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Obscura Digital Can Make Your Brand Big…Really, Really Big

We recently named the firm Obscura Digital one of the top ten innovative companies in advertising and marketing, but their work really puts traditional advertising to shame. Obscura first worked the festival circuit, creating immersive experiences with domes and multiple projectors.

Obscura Digital Can Make Your Brand Big…Really, Really Big
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We recently named the firm Obscura Digital one of the top ten innovative companies in advertising and marketing, but their work really puts traditional advertising to shame. Obscura first worked the festival circuit, creating immersive
experiences with domes and multiple projectors. Now, by developing a
proprietary technology, the group can project any image onto any shaped
object, which means they can build massive human-sized touch screens
and turn buildings into interactive billboards. “We build everything from scratch,” says director of interactive media, Nikolai Cornell, which could mean fabricating reflective monitors, designing gaming pods, using
Flash and 3D modeling programs, and building systems of sensors that
allow multi-touch holographic interaction. The result are immense temporary experiences that help consumers visualize and better understand the products of its clients. It’s like Minority Report, but bigger. Much bigger. And also it’s real.

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One of Obscura’s best known projects, iGoogle Artist Themes involved turning an entire city block of the Meatpacking District in New York into a series of projected, interactive billboards, where the work of artists like Jeff Koons and Marc Ecko were blown up to five stories tall for the three night event. Or you may have spotted Adobe CS3, an interactive window display advertising Adobe’s new Creative
Suite release that became visually
hyperactive based on how many people walked by on the street, and even
how close they came to the screen. The collaboration with Goodby
Silverstein & Partners and Brand New School transformed windows of
the Virgin Megastores in Union Square, New York, and Picadilly Circus
in London.

Want to experience some of Obscura Digital’s projects in person? Get their iPhone app
which uses a mapping function to show you which of their projects are
nearby. If you’re near their office in San Francisco you can use the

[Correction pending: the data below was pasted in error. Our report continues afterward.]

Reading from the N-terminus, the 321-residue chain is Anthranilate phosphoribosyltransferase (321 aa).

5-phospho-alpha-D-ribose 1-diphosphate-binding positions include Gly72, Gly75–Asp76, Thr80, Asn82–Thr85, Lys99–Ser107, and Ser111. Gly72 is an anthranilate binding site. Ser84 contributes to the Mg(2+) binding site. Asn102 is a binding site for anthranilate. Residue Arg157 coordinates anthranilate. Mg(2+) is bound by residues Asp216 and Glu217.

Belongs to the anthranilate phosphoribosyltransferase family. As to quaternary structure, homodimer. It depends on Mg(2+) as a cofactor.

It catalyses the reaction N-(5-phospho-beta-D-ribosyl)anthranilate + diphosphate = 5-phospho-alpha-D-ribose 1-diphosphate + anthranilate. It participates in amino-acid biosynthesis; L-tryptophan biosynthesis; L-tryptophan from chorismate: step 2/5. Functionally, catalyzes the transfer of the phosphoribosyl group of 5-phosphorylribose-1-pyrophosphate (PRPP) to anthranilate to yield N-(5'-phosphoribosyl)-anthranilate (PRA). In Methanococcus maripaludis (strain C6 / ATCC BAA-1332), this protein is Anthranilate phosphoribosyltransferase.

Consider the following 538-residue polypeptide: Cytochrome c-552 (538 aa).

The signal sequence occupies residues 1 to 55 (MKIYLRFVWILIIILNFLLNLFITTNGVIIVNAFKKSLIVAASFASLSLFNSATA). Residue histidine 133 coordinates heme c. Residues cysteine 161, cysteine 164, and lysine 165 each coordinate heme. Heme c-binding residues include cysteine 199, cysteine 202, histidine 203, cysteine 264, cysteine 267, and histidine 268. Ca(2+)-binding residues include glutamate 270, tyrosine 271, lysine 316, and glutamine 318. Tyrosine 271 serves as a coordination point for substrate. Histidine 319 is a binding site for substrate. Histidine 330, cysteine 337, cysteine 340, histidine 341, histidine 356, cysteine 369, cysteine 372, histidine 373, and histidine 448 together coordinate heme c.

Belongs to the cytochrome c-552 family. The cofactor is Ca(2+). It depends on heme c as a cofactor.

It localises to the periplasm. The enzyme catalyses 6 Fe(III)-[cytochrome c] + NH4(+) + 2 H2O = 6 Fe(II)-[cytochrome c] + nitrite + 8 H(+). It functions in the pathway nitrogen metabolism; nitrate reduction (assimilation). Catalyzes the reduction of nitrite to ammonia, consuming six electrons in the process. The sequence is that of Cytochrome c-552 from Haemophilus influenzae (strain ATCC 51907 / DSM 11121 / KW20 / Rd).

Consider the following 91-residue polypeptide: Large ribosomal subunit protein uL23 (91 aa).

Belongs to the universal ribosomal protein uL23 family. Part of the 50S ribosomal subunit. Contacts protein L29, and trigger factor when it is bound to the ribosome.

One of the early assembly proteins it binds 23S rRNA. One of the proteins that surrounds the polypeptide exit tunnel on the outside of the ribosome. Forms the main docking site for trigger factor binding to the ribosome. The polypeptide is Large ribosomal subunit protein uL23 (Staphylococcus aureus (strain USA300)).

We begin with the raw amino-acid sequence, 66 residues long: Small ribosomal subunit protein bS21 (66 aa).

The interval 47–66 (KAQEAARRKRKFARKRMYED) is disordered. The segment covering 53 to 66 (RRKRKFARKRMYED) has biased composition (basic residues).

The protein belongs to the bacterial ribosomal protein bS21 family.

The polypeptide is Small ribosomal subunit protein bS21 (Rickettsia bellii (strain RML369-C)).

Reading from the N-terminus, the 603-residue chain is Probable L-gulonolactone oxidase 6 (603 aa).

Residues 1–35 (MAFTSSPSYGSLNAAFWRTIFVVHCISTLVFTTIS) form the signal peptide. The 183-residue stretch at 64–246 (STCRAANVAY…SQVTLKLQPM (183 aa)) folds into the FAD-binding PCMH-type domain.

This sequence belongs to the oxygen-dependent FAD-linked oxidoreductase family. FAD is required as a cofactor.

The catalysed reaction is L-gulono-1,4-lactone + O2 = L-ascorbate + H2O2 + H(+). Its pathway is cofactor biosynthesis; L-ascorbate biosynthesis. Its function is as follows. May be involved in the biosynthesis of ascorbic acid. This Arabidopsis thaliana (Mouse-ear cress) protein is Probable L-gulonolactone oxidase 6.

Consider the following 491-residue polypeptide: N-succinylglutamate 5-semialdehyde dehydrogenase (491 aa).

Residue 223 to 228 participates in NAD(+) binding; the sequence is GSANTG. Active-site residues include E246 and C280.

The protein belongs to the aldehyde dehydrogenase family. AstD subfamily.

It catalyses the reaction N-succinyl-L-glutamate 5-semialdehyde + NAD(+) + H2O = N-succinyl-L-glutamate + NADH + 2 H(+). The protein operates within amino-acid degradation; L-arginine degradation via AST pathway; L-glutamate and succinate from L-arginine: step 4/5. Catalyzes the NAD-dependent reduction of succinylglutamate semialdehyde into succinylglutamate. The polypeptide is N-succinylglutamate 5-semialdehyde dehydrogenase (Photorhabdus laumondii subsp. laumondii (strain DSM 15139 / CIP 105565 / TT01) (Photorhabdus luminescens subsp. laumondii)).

iPhone to control the graphics in the installations constantly running
in their Demo Room. You can also rent out that space and hire Obscura
to transform it into the experience of your choice.  

Four More Unforgettable Experiences

Before Cornell was at Obscura, he worked on some massive projects for the auto industry through the experience marketing firm George P. Johnson. Here are some of our favorites for Scion, Acura and Honda.

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Scion Mix It Up was an early way to show consumers how customizable the cars were. A massive kiosk allowed people to pick colors and options for their own vehicle. These were rendered into beautiful 3-D graphics that could be emailed to users or made into a t-shirt.

Acura Interactive Oracle is a circular monitor that feels like the pool of a wishing well, where users can touch the screen to activate color and sounds that represent different elements of Acura’s brand (like design and performance). If many users interact with it at once, creating the right “balance” between all Acura’s features, it rewards them with a beautiful graphic show.

Honda Safety Crash Test was a cool solution to what could have been a mundane topic: Safety. The designers decided that people actually like watching cars crash so they created an experience that let people manipulate videos of cars crashing while graphics showed what technologies would save you. The video-game-like console uses hardware that brings to mind a missile launching control room, where users can scroll slow motion through footage of a Honda smashing head on into a wall.

Honda FCX Clarity Exhibit was used to walk consumers through a pretty radical concept: That someday drivers will be able to power theirs cars (and their homes) with hydrogen fuel cells. The designers anticipated the questions that consumers would be asking about the process and broke that down into a circular kiosk with a series of videos and interactive screens.

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About the author

Alissa is a design writer for publications like Fast Company, GOOD and Dwell who can most often be found in Los Angeles. She likes to walk, ride the bus, and eat gelato.

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